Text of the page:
FIG. 1 illustrates the first scanner 109-1 rotating in the x-y plane, while the second scanner 109-2 is rotating in the z-x plane. In the context of the present application, rotating the measuring light 105 in a first plane around the first axis is equivalent to rotating the measuring light 105 in the first plane and is equivalent to scanning the spot of light in the main scanning direction or the lateral direction of the object being imaged. In the context of the present application, rotating the measuring light 105 in a second plane around the second axis is equivalent to rotating the measuring light 105 in the second plane and is equivalent to scanning the spot of light in the sub-scanning direction or the longitudinal direction of the object being imaged. The sub-scanning direction is substantially orthogonal to the main scanning direction.

A scanning period of the first scanner 109-1 is less than the scanning period of the second scanner 109-2. The order of the first scanner 109-1 and the second scanner 109-2 may be exchanged without impacting the operation of an exemplary embodiment. The first scanner 109-1 may operate in a resonant scanning mode.

In an exemplary embodiment, the scanning optical system 109 may be a single scanning mirror that is rotated around the first axis by the first scanner 109-1 and around the second axis by the second scanner 109-2 that is substantially orthogonal to the first axis. An exemplary embodiment may also use non-mechanical beam steering techniques.

In an exemplary embodiment, the first scanner 109-1 and the second scanner 109-2 are galvano-scanners. In another exemplary embodiment, one of the first scanner 109-1 and the second scanner 109-2 is a resonant scanner. The resonant scanner may be used for the main scanning direction. The resonant scanner may be tuned to oscillate at a specific frequency.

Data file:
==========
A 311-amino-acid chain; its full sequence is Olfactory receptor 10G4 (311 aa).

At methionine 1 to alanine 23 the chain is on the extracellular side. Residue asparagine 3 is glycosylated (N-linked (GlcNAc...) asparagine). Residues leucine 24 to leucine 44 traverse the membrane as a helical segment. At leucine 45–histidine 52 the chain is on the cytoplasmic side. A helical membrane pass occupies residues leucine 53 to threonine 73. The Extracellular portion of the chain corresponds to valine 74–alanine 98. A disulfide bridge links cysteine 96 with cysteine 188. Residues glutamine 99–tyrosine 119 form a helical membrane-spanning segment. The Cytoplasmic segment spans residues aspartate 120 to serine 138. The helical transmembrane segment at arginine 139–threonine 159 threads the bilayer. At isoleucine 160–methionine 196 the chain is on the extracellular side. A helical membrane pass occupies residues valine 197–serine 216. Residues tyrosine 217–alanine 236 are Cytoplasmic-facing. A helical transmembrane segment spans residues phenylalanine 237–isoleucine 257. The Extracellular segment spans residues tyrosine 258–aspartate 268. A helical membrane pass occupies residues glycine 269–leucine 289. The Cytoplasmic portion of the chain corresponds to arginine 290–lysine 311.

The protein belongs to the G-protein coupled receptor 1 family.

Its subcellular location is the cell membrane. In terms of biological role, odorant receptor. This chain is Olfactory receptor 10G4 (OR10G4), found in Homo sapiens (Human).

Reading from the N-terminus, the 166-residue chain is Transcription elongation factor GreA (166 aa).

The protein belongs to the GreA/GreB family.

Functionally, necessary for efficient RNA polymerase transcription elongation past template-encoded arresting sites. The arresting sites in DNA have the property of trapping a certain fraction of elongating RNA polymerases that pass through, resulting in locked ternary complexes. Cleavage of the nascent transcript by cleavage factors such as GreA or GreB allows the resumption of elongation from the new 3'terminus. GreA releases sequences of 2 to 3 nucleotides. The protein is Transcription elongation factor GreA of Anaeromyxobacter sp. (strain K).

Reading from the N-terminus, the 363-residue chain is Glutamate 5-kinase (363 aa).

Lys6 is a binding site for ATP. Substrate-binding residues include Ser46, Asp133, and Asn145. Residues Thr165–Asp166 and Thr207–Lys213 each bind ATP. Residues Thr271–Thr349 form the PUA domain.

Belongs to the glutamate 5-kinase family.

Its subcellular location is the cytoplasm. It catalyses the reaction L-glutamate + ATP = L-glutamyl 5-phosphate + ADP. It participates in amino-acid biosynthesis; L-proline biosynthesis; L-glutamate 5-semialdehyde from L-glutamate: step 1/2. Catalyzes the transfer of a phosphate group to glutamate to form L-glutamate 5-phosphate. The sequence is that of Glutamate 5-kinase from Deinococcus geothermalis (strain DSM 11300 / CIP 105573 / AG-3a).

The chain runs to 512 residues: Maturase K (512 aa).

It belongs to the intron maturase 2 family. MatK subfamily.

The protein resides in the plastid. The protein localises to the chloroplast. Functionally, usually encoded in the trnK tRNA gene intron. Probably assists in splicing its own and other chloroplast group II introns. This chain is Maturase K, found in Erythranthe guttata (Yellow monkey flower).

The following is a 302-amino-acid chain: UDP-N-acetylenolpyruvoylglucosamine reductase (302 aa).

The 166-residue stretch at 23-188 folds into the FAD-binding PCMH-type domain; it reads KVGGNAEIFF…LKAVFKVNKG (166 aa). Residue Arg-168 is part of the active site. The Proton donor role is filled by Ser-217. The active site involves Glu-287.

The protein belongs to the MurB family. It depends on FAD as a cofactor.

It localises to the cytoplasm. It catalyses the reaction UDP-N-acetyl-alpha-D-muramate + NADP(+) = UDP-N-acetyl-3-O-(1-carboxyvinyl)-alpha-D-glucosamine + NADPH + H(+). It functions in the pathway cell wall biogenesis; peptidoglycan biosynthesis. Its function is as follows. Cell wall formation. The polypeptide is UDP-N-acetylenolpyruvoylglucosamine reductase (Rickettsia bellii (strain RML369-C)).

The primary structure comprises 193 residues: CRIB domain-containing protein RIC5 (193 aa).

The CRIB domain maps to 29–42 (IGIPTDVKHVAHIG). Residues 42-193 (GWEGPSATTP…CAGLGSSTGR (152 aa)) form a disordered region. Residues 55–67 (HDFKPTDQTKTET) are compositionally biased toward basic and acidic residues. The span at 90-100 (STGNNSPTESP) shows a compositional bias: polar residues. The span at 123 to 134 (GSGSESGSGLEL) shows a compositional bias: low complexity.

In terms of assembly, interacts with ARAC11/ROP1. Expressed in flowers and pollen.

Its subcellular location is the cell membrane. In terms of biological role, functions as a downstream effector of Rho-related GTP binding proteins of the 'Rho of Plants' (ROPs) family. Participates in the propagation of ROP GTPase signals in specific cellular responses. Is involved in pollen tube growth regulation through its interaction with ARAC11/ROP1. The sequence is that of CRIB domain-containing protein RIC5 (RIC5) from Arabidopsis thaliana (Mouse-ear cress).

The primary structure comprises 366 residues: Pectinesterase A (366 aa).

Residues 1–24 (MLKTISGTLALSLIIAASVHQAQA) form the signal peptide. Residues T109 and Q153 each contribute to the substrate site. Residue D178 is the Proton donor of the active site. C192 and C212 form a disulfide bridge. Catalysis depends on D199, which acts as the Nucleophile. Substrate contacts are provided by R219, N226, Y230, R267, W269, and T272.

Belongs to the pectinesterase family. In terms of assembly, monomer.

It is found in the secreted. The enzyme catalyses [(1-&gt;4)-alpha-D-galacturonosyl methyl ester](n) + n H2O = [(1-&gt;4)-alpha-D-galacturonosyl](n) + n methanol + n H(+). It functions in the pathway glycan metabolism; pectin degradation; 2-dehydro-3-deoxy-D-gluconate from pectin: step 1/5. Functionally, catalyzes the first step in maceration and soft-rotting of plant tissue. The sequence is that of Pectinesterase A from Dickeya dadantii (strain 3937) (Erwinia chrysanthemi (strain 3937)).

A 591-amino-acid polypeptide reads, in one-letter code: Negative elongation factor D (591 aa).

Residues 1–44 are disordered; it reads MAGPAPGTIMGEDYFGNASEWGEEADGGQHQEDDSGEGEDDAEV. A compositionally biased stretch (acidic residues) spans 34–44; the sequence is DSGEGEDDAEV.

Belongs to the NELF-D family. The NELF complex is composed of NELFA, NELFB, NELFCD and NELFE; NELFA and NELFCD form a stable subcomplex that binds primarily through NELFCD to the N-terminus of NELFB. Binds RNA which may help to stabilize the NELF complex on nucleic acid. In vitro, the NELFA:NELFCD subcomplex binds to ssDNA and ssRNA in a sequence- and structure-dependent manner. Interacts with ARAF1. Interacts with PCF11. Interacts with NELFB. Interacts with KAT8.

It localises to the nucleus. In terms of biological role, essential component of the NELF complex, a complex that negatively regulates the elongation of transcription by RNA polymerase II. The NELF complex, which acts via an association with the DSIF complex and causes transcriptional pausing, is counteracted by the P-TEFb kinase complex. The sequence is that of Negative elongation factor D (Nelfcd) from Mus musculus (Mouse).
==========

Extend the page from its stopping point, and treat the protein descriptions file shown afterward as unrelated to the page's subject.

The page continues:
The measuring light 105 scanned by the scanning optical system 109 is radiated to the eye 111 through eyepieces 110-1 and 110-2. The measuring light radiated to the eye 111 is reflected, scattered, or absorbed on the fundus. When the eyepieces 110-1 and 110-2 are adjusted in position, suitable irradiation may be performed in accordance with the diopter of the eye 111. Lenses may be used for the eyepiece portion in this embodiment, but other optical components such as spherical mirrors may also be used.

Reflected light which is produced by reflection or scattering on a retina of the eye 111 then travels in the reverse direction along the same path as in the case of incident light. A part of the reflected light is reflected by the light division portion 106 to the wave front sensor 115 to be used for measuring a light beam wave front.